FIGS. 7A-7B show cross-sectional views of a device made in accordance with the current invention with compressible metal spring strips and hinges.

FIGS. 8A-8C show plan side views of a device made in accordance with the present invention, having a compressible spring and a flexible material.

FIG. 9 shows a plan side view of an alternative embodiment of the current invention with two compressible springs and a flexible element between the springs.

FIG. 10 shows a cross-sectional view of a device for measuring grasping strength and grasping dexterity that has a compressible spring and finger pads attached to the spring through hinged pads.

FIG. 11 shows a cross-sectional view of an alternative embodiment of the current invention with two compressible springs, and a flexible element between the springs with a hinging center contained therein.

FIG. 12 shows a plan side view of a device with two compressible sections and three pivoting ball joint hinges.

FIG. 13 shows a device for measuring grasping strength and grasping dexterity that utilizes a spring, pivoting ball joint hinges, a compressible section and a flexible material.

FIG. 14 shows a device for developing grasping strength and grasping dexterity by exercising three digits of a hand.

DETAILED DESCRIPTION OF THE INVENTION

FIG. 1 shows a perspective view 10 of a hand-held device 3 made in accordance with the current invention. The device 3, has a finger pad 1 for positioning a finger tip 6 and a palm pad 2, positioned at the opposing end for resting the device in the palm of a hand as shown. The compressible section of the device operates like a piston. A piston portion 7 resists compression because of a compressible element in the form of a spring 4 contained in a spring housing 8. The user places the finger tip 6 on the pad 1 and repeatedly depresses the piston 7 in a linear compression direction 9 such that the piston 7 recedes into the housing 8. The repeated operation of the device 3 as described is used to build up finger strength. A successful compression requires that the piston 7 be depressed to a predetermined depth. The device 3 can have any number of spring strengths tailored to a particular user's ability.

It is preferred that device 3 be configured to be compressed by placing the device between a finger and a thumb and applying the appropriate force along a linear compression direction. It is most preferred that the ends of the device where the finger and thumb are positioned are capable of being displaced in an off axis direction from the linear compression direction. In this way, the user is required to consciously compress the device along the linear compression direction with a certain degree of dexterity. For this purpose coiled springs are particularly useful. The device can be configured to accommodate any number of digits.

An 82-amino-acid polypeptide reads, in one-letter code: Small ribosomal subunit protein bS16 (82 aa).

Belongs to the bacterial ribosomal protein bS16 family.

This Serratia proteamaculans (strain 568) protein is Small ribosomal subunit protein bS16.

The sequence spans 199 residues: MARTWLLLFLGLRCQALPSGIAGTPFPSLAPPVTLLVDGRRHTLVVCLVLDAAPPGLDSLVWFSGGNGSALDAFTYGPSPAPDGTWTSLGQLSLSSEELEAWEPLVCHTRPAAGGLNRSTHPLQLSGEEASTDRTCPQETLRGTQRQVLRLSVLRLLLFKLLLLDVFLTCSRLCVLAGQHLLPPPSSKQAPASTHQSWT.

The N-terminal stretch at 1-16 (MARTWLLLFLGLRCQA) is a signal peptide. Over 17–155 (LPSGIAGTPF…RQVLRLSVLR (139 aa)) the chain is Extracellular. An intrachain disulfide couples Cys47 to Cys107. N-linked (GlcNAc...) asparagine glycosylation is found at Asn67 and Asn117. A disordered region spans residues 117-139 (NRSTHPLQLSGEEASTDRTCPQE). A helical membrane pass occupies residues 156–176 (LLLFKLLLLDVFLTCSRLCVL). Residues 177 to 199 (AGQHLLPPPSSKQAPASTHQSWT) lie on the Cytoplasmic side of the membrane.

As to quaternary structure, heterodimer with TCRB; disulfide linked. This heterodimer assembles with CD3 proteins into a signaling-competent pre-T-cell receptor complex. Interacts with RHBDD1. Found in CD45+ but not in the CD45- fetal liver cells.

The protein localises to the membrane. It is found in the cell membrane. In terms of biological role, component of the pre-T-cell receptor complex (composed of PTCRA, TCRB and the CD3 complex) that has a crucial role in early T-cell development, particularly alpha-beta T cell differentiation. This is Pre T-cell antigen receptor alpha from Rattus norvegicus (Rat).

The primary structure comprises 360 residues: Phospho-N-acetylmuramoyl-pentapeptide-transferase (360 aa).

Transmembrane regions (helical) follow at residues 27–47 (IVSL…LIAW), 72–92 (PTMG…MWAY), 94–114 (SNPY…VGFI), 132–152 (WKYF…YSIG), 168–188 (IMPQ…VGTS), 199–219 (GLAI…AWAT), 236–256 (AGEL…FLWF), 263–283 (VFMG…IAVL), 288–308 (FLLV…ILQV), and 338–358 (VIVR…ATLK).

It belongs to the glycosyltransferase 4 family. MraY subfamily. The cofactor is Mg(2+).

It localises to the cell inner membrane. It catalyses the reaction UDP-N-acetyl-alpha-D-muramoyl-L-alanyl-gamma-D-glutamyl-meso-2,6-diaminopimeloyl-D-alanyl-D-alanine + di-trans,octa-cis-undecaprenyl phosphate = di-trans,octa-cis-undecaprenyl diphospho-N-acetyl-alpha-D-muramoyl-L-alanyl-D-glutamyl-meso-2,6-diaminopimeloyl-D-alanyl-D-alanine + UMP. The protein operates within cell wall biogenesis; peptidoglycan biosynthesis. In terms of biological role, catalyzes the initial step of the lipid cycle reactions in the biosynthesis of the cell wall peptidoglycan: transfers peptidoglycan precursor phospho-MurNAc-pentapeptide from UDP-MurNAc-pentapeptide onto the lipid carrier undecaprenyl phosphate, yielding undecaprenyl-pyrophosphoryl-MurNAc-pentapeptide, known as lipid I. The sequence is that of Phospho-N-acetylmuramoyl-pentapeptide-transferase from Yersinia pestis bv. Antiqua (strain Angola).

FIG. 2 is used to illustrate variations of compression strength and dexterity required to obtain a linear compression of springs having various physical properties. A compliant spring requires less force to be compressed, while a stiff spring requires more force to be compressed. A wide, short spring is more stable because it requires a less precise alignment of forces to compress, while a narrow, long spring is more precarious because it requires a more precise alignment of forces to compress, thus requiring a greater degree of dexterity to compress. Different types of springs can be used to measure different combinations of finger force and grasping dexterity. For example, a lower degree of finger force and grasping dexterity can be measured with a wide (25 mm diameter), short (12 mm length), compliant (0.1 N/mm stiffness) spring, while a higher degree of finger force and grasping dexterity can be measured with a narrow (8 mm diameter), long (50 mm length), stiff (2 N/mm stiffness) spring.